(4)

Finally, Associates argues that if Belmont was not obligated on the account (as he at one time claimed and possibly still does claim), then he is not eligible for the protections accorded to "obligor[s]" by 15 U.S.C. § 1666-1666a. See Def.'s Reply Mem. at 2-4. Given the remedial nature of TILA, Congress's intent to protect consumers, and the courts' mandate that TILA be liberally construed, see supra Discussion § (2)(a), the term "obligor[s]" must necessarily be construed to include those whom the creditor claims are obligors, as well as individuals who are in fact obligors in the contract law sense. Otherwise, there would be a lacuna in the statute, and an important area in the statute's remedial scheme would be left unprotected. A consumer who believes that he is not obligated under a credit account, and promptly notifies the creditor of the mistake through a proper notice of billing error, deserves the broad protections that Congress intended under the Act.

The need for such protections are particularly illustrated by Associates's actions in this case and its ability to harm Peter Belmont's credit even if he is not an obligor and was not obligated to Associates at the time of the May 5, 1998 statement. Associates chose to treat Peter Belmont as if he were an obligor, threatened his credit and, indeed, was even able to carry out its threats, as evidenced by the Trans Union credit report which detailed adverse information about Peter Belmont. See supra Discussion § (3). Thus, whether or not Peter Belmont is actually obligated on the account has no bearing on whether he has standing to bring this action under TILA. Accordingly, Peter Belmont does have standing to bring this suit under TILA to the extent that he is alleging a "Wrong-Person Error."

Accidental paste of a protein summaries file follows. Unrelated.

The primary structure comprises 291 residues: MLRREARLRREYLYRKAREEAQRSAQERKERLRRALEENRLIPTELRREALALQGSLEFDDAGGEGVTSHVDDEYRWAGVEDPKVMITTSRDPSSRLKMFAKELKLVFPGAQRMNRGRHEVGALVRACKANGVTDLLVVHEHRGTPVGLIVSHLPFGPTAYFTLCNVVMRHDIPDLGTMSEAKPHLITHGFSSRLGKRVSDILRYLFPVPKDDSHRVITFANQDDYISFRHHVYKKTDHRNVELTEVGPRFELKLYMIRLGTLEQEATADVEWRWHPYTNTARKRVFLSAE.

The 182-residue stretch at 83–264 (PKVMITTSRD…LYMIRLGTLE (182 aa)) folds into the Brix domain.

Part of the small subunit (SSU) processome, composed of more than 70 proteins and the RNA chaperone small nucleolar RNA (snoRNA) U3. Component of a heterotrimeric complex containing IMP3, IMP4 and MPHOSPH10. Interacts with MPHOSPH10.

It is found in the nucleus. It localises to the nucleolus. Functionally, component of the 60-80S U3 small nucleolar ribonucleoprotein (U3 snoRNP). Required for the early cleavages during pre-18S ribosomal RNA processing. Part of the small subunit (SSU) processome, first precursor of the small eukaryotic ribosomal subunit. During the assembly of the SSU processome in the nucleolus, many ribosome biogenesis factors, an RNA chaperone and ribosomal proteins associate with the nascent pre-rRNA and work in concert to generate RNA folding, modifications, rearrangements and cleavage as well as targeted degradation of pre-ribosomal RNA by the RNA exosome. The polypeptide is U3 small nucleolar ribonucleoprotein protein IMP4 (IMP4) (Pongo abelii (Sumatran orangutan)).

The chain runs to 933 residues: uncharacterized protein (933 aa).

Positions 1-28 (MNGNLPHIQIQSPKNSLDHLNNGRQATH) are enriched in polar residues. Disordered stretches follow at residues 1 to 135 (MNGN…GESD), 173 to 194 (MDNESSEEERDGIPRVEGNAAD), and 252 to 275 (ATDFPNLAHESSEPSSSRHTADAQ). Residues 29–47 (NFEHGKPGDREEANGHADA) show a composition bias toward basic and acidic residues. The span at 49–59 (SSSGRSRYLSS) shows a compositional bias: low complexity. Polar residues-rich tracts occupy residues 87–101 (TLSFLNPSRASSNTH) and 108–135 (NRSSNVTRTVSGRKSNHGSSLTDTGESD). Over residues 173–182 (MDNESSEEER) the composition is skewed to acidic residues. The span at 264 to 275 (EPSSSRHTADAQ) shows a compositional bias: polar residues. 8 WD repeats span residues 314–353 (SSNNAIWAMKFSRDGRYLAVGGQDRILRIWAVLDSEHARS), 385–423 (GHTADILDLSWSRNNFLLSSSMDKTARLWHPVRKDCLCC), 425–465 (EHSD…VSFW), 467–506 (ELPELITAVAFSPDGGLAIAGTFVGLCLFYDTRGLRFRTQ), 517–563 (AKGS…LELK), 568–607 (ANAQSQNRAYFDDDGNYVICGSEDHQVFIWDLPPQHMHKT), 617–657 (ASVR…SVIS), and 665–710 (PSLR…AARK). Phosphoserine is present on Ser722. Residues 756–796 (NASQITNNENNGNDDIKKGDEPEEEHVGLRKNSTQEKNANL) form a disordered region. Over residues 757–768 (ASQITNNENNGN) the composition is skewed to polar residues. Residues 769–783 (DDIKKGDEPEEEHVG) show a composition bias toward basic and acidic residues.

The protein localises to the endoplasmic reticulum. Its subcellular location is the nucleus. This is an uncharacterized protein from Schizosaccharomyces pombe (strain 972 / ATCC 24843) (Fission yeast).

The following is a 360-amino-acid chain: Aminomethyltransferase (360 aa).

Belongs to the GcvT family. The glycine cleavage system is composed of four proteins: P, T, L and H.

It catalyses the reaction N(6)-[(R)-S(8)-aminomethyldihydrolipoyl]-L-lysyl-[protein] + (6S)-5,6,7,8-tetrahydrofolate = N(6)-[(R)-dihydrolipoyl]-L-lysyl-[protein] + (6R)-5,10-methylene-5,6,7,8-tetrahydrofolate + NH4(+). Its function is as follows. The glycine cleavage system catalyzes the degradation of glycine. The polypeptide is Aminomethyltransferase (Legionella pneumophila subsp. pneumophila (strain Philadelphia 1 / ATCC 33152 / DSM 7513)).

(5)

Having found that Associates violated TILA and that Peter Belmont has standing to invoke the Act's remedies, it is necessary to determine the appropriate TILA remedy.

Defendants argue that even if violations occurred, Peter Belmont should not be awarded penalties under the Act. Associates argues that the penalty provision applicable under the facts of this case is 15 U.S.C. § 1666(e), which provides that a creditor who fails to comply with the requirements of § 1666 forfeits any right to collect on the amount contested in the notice of billing error or any associated finance charges, except that the amount forfeited is not to exceed $50. See 15 U.S.C. § 1666(e). As defendant would have it, if Peter Belmont's April 6, 1992 letter was insufficient to remove him from the account and he is deemed liable for the $1,895.49 or any other sum on the account, Associates, then, could collect whatever total sum was found due after $50 was subtracted in accord with § 1666(e). Associates, however, contends that because it has "forgiven" the $1,895.49 debt owed by plaintiff, "the plaintiff has already recouped any amount he may have been entitled to under these provisions." Def.'s Mem. at 5.